Blood is a liquid that circulates through the body via a pathway of blood vessels, arteries and veins, carrying nutrients, oxygen, antibodies and other necessities of life to every cell and tissue throughout the entire body. Blood is also the means by which waste and waste byproducts are removed from the cells. Think of the circulatory system as a transportation system consisting of vehicles, roads and highways, similar to how we move goods and products throughout the world!
Of course, we don’t have little vehicles speeding through our veins, so how does blood do this? Whole blood is made up of red blood cells, white blood cells and platelets, all which are suspended in a fluid called plasma. Each of these components of our blood has a very specific and important job.
Red blood cells contain hemoglobin, a type of protein that gives blood its red color, and are primarily responsible for carrying fresh oxygen throughout the body while removing spent carbon dioxide from the cells.
White blood cells are very important to our immune system; they protect us from foreign invaders such as bacteria, viruses and fungi.
Platelets are the smallest-sized components in whole blood, but they are mighty in importance. They are responsible for blood clotting, which helps stop bleeding should we suffer from a cut or other trauma to the circulatory system.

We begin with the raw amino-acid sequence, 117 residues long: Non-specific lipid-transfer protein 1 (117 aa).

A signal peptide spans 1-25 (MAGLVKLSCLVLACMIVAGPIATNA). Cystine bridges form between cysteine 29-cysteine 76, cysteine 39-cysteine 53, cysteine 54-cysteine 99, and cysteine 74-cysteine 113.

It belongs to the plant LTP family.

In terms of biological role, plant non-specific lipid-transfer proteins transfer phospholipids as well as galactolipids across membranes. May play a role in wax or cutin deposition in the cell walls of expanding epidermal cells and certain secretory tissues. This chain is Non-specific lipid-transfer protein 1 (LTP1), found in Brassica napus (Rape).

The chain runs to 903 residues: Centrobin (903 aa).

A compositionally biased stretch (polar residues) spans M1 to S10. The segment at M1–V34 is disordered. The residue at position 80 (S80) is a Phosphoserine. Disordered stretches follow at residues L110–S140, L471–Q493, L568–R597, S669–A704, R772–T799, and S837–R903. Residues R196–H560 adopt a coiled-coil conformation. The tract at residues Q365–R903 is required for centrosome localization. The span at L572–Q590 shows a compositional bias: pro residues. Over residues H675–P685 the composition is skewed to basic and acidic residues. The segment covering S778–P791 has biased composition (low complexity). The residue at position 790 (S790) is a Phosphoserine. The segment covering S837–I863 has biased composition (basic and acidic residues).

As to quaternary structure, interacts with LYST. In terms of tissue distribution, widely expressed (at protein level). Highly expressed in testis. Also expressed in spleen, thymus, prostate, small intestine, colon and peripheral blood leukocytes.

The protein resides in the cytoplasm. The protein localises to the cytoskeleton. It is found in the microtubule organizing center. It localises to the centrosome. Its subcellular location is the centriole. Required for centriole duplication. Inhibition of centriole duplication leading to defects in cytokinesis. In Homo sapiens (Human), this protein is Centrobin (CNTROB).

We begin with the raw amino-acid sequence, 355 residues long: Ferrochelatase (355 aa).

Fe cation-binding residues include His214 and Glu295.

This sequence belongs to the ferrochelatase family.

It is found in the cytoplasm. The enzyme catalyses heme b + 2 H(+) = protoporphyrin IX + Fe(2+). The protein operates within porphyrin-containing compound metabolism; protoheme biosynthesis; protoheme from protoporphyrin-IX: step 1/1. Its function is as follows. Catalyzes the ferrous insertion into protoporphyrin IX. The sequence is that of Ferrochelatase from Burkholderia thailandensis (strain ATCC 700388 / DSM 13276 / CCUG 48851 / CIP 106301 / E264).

Plasma is the fluid protein and salt solution in which the red blood cells, white blood cells and platelets are suspended. Plasma is 90 percent water and also contains several proteins that aid in blood clotting and the creation of antibodies. It is vital in providing blood volume, hydration, and mineral exchanges throughout the body, which are critical for proper cell function.
A whole blood donation can be separated into its different components and used for specific treatments for cancer or other illnesses, bleeding disorders or traumatic injury. In fact, since a single blood donation can be separated into components, your donation may help three different transfusion patients!
Medical advances and modern surgical techniques, (such as cancer treatments, organ transplants and open heart surgery), have increased the need for blood. In addition, the advancing age of the Baby Boomer generation has caused stress on the blood supply. Our national blood supply must be ready for everyday needs as well as the unexpected, such as accidents, natural or manmade disasters. Volunteer blood donors are needed year-round.
All blood is not the same! Different people have different blood types. Learn more about Human Blood Types.
Sources: AABB (AABB.org), America’s Blood Centers (AmericasBlood.org)